Florida history

Emma Langdon Roche via the New York Public Library / http://abolition.nypl.org/images/us_slave_trade/4/38

More than fifty years after her death, a new work by Zora Neale Hurston will hit the presses. Barracoon is her account of the last known survivor of America’s Transatlantic slave trade. The Florida anthropologist and author is known for her celebration of black life and culture in the rural South. This latest manuscript will reinforce that legacy.

Wilder Funeral Home / http://obits.dignitymemorial.com/dignity-memorial/obituary.aspx?n=Ted-Archambault&lc=4466&pid=171464970&mid=6020194

For the 75th anniversary of the attack on Pearl Harbor, WFSU is looking back on some of the Floridians who served.

Florida Memory / https://www.floridamemory.com/items/show/34844

In 1923, a white mob stormed the small, prosperous African American community of Rosewood, near Florida’s Gulf Coast. Fueled by racial resentment, the mob terrorized the black residents, before burning the town to the ground. Now an archaeologist is rebuilding Rosewood – online.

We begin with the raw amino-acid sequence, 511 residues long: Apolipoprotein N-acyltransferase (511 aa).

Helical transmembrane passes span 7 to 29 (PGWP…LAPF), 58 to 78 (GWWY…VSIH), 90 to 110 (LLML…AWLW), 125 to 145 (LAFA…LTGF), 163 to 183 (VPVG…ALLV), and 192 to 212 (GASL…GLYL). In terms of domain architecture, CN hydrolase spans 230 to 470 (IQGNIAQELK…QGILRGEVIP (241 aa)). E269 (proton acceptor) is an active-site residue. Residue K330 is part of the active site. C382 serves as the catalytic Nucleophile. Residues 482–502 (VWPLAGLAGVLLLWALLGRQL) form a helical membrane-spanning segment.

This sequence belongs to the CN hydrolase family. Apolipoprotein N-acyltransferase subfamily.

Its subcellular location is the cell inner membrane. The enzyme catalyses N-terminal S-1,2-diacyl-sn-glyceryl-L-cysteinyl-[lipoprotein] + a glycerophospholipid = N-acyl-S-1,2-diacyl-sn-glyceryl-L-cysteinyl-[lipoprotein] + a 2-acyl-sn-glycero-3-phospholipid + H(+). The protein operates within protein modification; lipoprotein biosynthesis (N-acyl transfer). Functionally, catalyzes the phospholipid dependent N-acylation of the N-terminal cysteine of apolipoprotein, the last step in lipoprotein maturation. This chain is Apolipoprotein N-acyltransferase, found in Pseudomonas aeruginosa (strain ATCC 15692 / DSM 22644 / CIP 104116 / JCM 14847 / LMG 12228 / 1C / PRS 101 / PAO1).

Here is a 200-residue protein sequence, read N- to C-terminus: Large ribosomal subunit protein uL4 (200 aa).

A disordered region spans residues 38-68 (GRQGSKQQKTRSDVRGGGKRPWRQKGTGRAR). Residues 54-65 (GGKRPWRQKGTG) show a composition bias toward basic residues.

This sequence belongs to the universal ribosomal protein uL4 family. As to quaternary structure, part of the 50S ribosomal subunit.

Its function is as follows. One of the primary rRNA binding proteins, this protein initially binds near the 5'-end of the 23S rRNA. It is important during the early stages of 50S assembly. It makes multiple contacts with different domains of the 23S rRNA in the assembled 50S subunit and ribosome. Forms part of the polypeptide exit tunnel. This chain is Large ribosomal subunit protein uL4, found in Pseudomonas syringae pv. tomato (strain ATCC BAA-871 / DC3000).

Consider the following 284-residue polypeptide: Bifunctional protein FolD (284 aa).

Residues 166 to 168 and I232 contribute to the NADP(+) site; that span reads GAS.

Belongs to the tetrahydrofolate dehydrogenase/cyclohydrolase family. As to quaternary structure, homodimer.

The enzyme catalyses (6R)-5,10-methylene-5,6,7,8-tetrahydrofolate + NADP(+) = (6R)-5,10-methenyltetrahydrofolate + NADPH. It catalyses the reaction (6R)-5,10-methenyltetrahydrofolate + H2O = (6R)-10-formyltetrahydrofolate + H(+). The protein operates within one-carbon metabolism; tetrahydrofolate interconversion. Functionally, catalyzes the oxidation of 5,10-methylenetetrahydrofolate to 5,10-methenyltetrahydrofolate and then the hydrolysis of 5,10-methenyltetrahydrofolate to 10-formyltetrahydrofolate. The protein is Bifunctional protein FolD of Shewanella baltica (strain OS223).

Kate Payne via WFSU

2016 is a year when bonds across race, gender, and political party are being testing. But it’s also the 100th anniversary of the birth of a Florida historian, folklorist and social justice activist, who could offer some advice to a society in turmoil. Here's a profile of Stetson Kennedy.

Florida Memory / https://www.floridamemory.com/items/show/271876

Wednesday marks the centennial of the birth of Stetson Kennedy, a folklorist, historian and social justice activist. He’s a larger than life figure in Florida history that many have never of.

Historical marker for the Native American city of Coosa in Childersburg, Alabama.
Nick Evans

It’s been a yearlong party in northeast Florida as St. Augustine celebrates its 450th anniversary.  The city bills itself as “America’s oldest,” but is it?

University of West Florida

St. Augustine, Florida may have new competition for the title of oldest city in America.  A new discovery out of the University of West Florida suggests that title could go to another Florida city: Pensacola.

Jessica Palombo / WFSU-FM

The first Christmas celebrated in what would become the United States was likely in Tallahassee, according to historians. The Florida House of Representatives is considering officially recognizing the site of America’s first Christmas, a move the Senate took last year.

The first Europeans to spend Christmas in the New World, historians speculate, would likely have been Spanish explorer Hernando de Soto and about 600 of his men and servants. De Soto had set up camp in an Apalachee Indian village, just down the street from the current-day state Captiol.